Closing for a persuasive essay

Closing for a persuasive essay

How to End an Essay

The final paragraph of an essay is what ties the piece together into a single, cohesive whole. Coming up with a good ending can be tricky, but understanding what elements it should and shouldn’t have will help you craft a stellar conclusion worthy of nothing less than an A+.

Steps Edit

Part One of Three:
Brainstorming Your Conclusion Edit

Part Two of Three:
Writing the Conclusion Edit

Part Three of Three:
Avoiding Common Pitfalls Edit

Community Q&A

  • If your teacher wants a specific essay structure, you will probably want to end your paragraphs with a sentence that summarizes the main point, or in the intro, your thesis statement. If you have more freedom you might focus on leading naturally into the ideas of the next paragraph or you may end the paragraph when you feel you have made your point. You can also think of paragraphs like a slight pause in a conversation between topics. Read your paper aloud and make the paragraph breaks when it feels like a good place to pause (this will be easier for native English speakers). If you find all this confusing, your best bet is to just summarize the paragraph.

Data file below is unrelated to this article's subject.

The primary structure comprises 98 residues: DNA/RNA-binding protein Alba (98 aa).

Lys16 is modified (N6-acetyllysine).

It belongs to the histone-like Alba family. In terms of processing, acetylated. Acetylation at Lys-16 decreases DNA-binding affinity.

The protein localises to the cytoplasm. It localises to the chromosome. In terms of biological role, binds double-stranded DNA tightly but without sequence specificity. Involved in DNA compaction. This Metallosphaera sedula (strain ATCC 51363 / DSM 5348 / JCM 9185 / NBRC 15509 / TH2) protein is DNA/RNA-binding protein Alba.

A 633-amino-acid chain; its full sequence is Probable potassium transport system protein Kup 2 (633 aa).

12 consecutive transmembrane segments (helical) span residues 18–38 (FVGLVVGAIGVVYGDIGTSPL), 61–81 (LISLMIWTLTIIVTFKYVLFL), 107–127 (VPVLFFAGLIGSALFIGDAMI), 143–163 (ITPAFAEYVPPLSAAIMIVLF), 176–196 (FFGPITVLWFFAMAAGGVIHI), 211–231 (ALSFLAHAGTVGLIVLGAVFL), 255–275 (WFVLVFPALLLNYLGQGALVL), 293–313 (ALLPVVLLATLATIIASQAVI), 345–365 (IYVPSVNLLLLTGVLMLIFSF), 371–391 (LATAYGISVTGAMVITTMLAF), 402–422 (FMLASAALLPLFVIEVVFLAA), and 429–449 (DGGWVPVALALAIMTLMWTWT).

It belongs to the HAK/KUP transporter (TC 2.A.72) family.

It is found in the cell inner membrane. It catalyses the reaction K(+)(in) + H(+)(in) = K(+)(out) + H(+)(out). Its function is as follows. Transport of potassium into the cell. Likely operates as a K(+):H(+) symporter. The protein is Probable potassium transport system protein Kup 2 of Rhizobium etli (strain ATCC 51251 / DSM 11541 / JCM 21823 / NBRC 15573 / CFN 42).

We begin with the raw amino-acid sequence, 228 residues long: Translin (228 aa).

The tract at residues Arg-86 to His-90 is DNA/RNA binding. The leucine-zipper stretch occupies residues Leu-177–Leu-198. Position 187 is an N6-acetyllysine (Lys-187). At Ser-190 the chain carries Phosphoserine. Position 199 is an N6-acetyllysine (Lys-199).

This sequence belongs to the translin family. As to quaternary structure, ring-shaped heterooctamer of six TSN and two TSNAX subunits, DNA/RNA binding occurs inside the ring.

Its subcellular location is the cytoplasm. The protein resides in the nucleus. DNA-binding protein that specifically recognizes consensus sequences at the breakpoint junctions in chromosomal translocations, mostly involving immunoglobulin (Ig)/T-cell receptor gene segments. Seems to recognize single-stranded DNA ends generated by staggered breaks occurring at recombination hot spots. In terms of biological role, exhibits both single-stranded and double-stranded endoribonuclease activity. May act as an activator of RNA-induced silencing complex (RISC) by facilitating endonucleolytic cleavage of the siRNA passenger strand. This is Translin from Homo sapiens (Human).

• An argumentative essay means a written debate. You are going to debate your points on a specific statement. Go for double sided statements. For example, «Homework is helpful, but under some circumstances, it poses a hazard.» Such statements prove that you believe you are correct, but acknowledge that other opinions exist. This is a perfect way to end an argumentative essay.